Commenting on the story: The Divine Right – Pentecostal recruitment drive divides SA Libs
It is extraordinary to hear a Minister of the Crown promote the melding of church and state and the abrogation of the role of the Upper House in our Parliament. His apparent disregard for the role of the Upper House in the democratic process is matched only by his proclivity for ill-considered public utterances. – Warren Jones
Very scary. I don’t believe in any religion dictating or enforcing their religious beliefs upon me. – Christine Neal
InDaily – fake news, absolutely not? Alex Antic sounds a lot like Donald Trump. Heaven forbid that we end up with people like him running the show. All politicians and aspiring politicians should be obliged to declare their religious affiliations and how that affects/will affect the way they vote in parliament and what legislation they may or may not support. Churches are basically unaccountable to anyone, even their own members. Anyone can start one and if you have the gift of the gab, you can make a lot of money and not pay tax. – Geoff Sauer
I enjoy receiving In Daily, however, I was puzzled by the article on the Pentecostal recruitment into the political scene in South Australia. Certainly, there was a leaning towards the Liberal party/right of politics, but as I read and listened to the Pastor speaking there was also an invitation to get involved in politics in general, not just one party.
From time to time there have been calls from politicians of all sides for religious people to stay out of politics; however, for Christians, being involved in politics goes with the call to stand up for the poor and marginalised. I see nothing sinister in what is going on, any more than if the Labor Party was doing the same thing. Each party should get out there and try and recruit as many people as possible and make the debate as wide as possible.
Perhaps you could let me know what the purpose of the article was? Was it to show that Pentecostals are dangerous? Was it to say that religious people should not be involved? Was it to critique one side of the political spectrum rather than the other? I personally would not have a great deal in common with the political stance of the people in that Church; however, I applaud the passion to become involved in shaping policy.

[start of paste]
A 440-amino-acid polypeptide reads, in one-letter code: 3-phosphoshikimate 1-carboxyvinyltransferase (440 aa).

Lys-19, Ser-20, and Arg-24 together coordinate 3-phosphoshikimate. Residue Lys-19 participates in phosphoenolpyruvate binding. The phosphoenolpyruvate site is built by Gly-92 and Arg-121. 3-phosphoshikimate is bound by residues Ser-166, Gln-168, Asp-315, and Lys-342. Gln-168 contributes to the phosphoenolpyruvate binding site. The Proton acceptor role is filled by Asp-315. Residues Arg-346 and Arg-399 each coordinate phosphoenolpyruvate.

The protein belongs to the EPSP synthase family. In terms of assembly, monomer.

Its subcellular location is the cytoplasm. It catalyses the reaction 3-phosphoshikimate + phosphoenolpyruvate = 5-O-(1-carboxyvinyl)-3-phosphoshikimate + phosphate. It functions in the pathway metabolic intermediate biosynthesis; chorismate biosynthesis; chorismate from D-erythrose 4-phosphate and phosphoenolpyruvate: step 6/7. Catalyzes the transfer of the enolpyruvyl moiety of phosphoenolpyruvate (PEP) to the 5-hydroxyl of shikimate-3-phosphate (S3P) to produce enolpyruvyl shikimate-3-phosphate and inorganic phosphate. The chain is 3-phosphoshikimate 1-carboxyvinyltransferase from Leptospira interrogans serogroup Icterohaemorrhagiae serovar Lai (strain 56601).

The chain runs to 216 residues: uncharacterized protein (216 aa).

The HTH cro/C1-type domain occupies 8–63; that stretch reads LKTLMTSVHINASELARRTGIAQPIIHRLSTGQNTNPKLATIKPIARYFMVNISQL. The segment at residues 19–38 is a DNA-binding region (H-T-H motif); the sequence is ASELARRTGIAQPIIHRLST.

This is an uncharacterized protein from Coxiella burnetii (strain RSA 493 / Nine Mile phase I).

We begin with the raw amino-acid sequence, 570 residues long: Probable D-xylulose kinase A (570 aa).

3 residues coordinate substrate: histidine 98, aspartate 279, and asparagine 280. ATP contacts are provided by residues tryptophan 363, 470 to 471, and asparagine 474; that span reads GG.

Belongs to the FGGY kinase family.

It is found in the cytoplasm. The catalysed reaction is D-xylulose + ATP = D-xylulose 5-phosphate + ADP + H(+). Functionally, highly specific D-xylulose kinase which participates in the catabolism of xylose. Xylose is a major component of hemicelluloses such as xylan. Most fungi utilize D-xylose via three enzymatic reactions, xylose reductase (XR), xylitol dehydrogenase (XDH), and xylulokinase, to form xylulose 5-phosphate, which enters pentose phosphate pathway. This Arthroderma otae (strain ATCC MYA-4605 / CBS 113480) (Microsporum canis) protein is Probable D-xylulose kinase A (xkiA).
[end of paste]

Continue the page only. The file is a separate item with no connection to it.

I was extremely disappointed in the way the article was put together. It seemed to feed into the accusation that the publication is only interested in that which could be identified as ‘the left’ rather than in the broad spectrum of ideas. More than anything now in an increasingly polarised society we need the clash of good ideas, not ideological publishing. – Peter Powell
Commenting on the story: Blowing the whistle on footy’s umpiring challenges
So far as the holding the ball rule goes, when tackled and the player being tackled is trying to get rid of the ball, and the ball is held to him by the tackler, then the tackler should go for “holding the ball”. After a while of being pinged, the tackler will stop holding the ball to the tackled, the ball will spill and play will go on, thus reducing the number of stoppages and the game might get back to 28 minute quarters again. – Fred Driver
Commenting on the story: Pandemic delays $400m Central Market Arcade redevelopment
I wish the Central Market Authority chairman Theo Maras would realise that once you change the aesthetics of a building in any way, shape or form, you can’t turn back time. The Central Market is unique for what it represents, character and history. Sure it may generate $135 million to the state’s economy and create more than 1000 construction jobs, but at what cost? Sacrificing our heritage? Progress? Tourists come to our unique Central Market as it differs from other markets around the world. Please let’s keep it that way. – Julie Craven
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